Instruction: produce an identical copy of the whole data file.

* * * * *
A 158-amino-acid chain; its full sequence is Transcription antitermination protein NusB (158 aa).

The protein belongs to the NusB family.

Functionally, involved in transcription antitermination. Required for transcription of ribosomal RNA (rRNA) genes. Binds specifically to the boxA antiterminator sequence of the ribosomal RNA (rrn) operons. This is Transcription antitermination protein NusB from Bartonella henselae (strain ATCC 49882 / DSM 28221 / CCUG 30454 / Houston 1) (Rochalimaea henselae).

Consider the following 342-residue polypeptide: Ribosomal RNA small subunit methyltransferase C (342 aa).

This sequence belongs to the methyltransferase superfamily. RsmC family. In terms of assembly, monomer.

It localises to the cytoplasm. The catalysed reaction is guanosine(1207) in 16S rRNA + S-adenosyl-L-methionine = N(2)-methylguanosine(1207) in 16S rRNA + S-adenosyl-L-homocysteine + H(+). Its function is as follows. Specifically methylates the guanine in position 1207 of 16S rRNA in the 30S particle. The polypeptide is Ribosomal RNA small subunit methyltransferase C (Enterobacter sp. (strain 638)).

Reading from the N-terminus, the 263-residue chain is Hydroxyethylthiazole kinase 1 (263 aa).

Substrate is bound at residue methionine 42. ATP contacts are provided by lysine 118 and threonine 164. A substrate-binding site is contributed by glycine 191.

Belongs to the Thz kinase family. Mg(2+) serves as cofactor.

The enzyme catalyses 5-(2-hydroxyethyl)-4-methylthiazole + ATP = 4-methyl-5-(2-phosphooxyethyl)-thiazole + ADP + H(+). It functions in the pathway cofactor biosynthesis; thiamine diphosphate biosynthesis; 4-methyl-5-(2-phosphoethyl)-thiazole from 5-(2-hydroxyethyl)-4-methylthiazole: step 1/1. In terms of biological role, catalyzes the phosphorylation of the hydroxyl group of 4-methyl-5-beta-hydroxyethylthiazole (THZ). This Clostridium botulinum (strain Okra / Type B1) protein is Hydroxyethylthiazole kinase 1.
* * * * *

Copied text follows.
A 158-amino-acid chain; its full sequence is Transcription antitermination protein NusB (158 aa).

The protein belongs to the NusB family.

Functionally, involved in transcription antitermination. Required for transcription of ribosomal RNA (rRNA) genes. Binds specifically to the boxA antiterminator sequence of the ribosomal RNA (rrn) operons. This is Transcription antitermination protein NusB from Bartonella henselae (strain ATCC 49882 / DSM 28221 / CCUG 30454 / Houston 1) (Rochalimaea henselae).

Consider the following 342-residue polypeptide: Ribosomal RNA small subunit methyltransferase C (342 aa).

This sequence belongs to the methyltransferase superfamily. RsmC family. In terms of assembly, monomer.

It localises to the cytoplasm. The catalysed reaction is guanosine(1207) in 16S rRNA + S-adenosyl-L-methionine = N(2)-methylguanosine(1207) in 16S rRNA + S-adenosyl-L-homocysteine + H(+). Its function is as follows. Specifically methylates the guanine in position 1207 of 16S rRNA in the 30S particle. The polypeptide is Ribosomal RNA small subunit methyltransferase C (Enterobacter sp. (strain 638)).

Reading from the N-terminus, the 263-residue chain is Hydroxyethylthiazole kinase 1 (263 aa).

Substrate is bound at residue methionine 42. ATP contacts are provided by lysine 118 and threonine 164. A substrate-binding site is contributed by glycine 191.

Belongs to the Thz kinase family. Mg(2+) serves as cofactor.

The enzyme catalyses 5-(2-hydroxyethyl)-4-methylthiazole + ATP = 4-methyl-5-(2-phosphooxyethyl)-thiazole + ADP + H(+). It functions in the pathway cofactor biosynthesis; thiamine diphosphate biosynthesis; 4-methyl-5-(2-phosphoethyl)-thiazole from 5-(2-hydroxyethyl)-4-methylthiazole: step 1/1. In terms of biological role, catalyzes the phosphorylation of the hydroxyl group of 4-methyl-5-beta-hydroxyethylthiazole (THZ). This Clostridium botulinum (strain Okra / Type B1) protein is Hydroxyethylthiazole kinase 1.